1625-1701 | Italian
Bust of Pope Innocent XI Odescalchi
This monumental bust is a museum-quality example of Roman Baroque sculpture. Crafted by the legendary Domenico Guidi and carved from Carrara marble, the impressive portrait captures the visage of Pope Innocent XI, Benedetto Odescalchi (1611-1689). It presents a larger-than-life example of Guidi’s remarkable skill as a sculptor, which ultimately made his workshop one of the most important in Rome during his age. Today, his works are rarely found on the market, particularly his extraordinary works in marble.
Pope Innocent XI was born Benedetto Odescalchi into an Italian noble family of prominent bankers. Spending his early years in banking, he eventually turned to the law, earning his doctorate in 1639. His background would serve him well in his service to the papacy, and he became known as a frugal and devout member of the Church. In 1676, he was unanimously elected Pope after the death of Clement X. During his nearly 13-year reign, he instilled his own personal ideals of austerity and frugality onto the Church, with a deep commitment to reform and piety.
He is captured here by Guidi in his traditional Pope’s mozzetta and camauro cap. A wide stole is draped over his shoulders, ornamented by acanthus leaves and the coat of arms of the Odescalchi family. It displays Guidi’s mastery over the chiaroscuro effect, particularly in the high level of contrast in his cheeks and his eyes, which Guidi achieved through various methods of high polish.
A very similar portrait sculpture of Pope Innocent XI by Guidi can be found in the collection of the Royal Castle in Warsaw. The Warsaw bust belongs to a series of portraits of popes which the Odescalchi family commissioned from Domenico Guidi in the 1690s. Compared to that example, the present bust is far more dramatic, with deeper cut lines and a more precise expression. It is likely that the present piece was seen by the Odescalchi family, who ordered a similar one to be made. The piece was almost certainly intended to be displayed in a niche, given its dramatic cutting and its roughly carved back.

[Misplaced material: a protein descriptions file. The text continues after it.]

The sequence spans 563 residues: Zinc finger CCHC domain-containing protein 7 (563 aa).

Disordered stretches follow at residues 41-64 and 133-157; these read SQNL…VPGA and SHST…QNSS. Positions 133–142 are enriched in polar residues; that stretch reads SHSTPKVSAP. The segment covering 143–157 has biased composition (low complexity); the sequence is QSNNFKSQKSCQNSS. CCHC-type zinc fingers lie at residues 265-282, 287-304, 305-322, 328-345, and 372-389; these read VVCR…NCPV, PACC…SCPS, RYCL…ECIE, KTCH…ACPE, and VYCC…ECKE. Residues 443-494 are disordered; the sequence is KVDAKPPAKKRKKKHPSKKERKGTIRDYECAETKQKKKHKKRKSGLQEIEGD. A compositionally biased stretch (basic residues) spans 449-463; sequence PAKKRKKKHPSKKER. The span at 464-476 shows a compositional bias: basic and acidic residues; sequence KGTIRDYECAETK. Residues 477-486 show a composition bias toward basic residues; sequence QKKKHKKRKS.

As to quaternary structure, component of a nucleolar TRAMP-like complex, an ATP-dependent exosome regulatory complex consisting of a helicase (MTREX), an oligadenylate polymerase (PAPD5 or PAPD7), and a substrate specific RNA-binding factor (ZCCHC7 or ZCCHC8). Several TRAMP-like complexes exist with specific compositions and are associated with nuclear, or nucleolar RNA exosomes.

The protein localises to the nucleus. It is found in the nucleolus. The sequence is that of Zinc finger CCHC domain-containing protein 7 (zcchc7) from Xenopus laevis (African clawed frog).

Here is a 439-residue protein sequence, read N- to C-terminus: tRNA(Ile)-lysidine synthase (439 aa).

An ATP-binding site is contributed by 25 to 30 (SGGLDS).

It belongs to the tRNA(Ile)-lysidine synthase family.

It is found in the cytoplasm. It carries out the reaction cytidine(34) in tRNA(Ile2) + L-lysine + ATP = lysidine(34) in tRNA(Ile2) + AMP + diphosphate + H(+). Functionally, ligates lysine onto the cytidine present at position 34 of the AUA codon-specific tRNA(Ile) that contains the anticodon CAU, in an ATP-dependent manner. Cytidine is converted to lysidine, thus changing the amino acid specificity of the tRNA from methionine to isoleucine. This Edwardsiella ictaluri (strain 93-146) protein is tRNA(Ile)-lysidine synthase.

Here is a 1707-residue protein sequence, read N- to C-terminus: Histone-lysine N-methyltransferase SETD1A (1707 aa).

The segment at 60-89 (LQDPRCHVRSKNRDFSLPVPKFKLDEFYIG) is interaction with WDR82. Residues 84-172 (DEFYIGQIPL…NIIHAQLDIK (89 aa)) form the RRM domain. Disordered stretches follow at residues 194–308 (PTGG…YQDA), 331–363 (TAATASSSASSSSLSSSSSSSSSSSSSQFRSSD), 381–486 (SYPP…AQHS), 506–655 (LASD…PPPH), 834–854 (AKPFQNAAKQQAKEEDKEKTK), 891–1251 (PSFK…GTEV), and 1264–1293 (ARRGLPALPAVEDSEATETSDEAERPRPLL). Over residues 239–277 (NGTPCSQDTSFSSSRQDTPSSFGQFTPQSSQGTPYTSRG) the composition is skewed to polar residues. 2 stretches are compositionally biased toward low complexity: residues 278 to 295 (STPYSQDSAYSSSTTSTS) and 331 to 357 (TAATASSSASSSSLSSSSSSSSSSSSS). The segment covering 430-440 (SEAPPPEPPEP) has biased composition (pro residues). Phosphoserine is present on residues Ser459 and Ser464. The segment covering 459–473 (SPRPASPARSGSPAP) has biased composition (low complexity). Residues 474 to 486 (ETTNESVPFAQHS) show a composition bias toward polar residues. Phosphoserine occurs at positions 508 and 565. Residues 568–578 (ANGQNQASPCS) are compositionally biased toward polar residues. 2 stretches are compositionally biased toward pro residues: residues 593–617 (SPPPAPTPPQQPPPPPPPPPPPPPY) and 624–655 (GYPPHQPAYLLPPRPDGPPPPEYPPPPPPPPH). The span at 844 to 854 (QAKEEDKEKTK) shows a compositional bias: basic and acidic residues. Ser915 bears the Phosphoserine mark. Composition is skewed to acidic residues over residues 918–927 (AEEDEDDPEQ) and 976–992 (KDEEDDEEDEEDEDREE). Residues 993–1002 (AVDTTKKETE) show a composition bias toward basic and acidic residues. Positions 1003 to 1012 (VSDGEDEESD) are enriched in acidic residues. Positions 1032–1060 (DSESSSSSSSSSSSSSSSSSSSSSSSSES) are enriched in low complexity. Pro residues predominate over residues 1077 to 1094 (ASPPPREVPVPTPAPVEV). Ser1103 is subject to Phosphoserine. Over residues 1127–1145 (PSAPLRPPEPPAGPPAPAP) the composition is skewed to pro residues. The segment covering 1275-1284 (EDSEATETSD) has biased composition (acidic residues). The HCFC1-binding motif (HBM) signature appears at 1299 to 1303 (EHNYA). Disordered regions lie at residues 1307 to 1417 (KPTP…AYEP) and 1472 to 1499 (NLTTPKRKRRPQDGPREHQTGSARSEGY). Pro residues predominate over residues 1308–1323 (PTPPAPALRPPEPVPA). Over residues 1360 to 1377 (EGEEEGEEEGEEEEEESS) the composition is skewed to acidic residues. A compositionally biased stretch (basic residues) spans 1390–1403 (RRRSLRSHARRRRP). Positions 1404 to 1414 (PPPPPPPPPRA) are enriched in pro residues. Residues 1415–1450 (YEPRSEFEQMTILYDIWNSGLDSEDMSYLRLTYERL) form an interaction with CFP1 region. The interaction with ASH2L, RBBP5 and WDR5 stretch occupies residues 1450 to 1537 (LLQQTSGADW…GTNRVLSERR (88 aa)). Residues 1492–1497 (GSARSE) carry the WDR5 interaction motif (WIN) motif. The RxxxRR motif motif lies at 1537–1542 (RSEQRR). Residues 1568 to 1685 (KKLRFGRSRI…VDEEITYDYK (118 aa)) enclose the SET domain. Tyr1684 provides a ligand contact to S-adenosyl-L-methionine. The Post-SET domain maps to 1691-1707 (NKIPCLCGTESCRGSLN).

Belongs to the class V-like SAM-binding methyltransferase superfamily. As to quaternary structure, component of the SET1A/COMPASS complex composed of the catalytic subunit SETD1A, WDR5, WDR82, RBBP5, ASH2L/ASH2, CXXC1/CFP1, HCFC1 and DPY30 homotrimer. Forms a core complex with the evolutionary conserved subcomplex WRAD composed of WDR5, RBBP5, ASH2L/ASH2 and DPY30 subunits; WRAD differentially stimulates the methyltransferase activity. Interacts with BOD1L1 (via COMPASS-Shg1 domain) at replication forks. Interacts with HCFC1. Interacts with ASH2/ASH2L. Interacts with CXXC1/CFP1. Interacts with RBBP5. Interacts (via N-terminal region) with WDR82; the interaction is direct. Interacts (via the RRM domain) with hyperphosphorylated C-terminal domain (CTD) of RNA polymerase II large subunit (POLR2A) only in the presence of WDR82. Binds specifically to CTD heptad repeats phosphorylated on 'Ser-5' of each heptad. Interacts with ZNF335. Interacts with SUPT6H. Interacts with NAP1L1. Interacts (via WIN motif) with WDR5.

Others of Guidi’s busts can be found in important collections throughout Italy, England and the United States, though many of these are lesser bronze repetitions. A bronze bust of the Pope Alexander VIII by Guidi is currently in the collection of the Victoria & Albert Museum (London), while a terracotta version of the same is in the Los Angeles County Museum. A bronze of Pope Alexander VIII can be found in the Princely Collection of Lichtenstein, and his impressive marble papal bust of Clement IX graces the pope’s tomb in Santa Maria Maggiore. The present bust of Pope Innocent XI stands among these impressive examples as a truly museum-quality work by this Baroque master. That ours is also a marble original makes it all the more exceptional.
Domenico Guidi was the nephew of the prominent sculptor Giuliano Finella, and in 1639, he joined his uncle in Naples in order to learn the family business. His first task was a monumental one – he assisted Finella on thirteen statues of saints for the Cathedral in Naples. It was well known that his uncle had an ongoing feud with the great Baroque sculptor Bernini, and thus Guidi never entered his workshop. Instead, he went to Rome to work for Bernini’s main rival Alessandro Algardi in 1648 and, after the master’s death in 1654, began his own independent career. His workshop quickly became one of the most popular in Rome, particularly following the death of Bernini, and he also enjoyed remarkable success in France. Today, his sculptures stand as remarkable examples of the Roman Baroque style.
46” high x 35” wide x 17” deep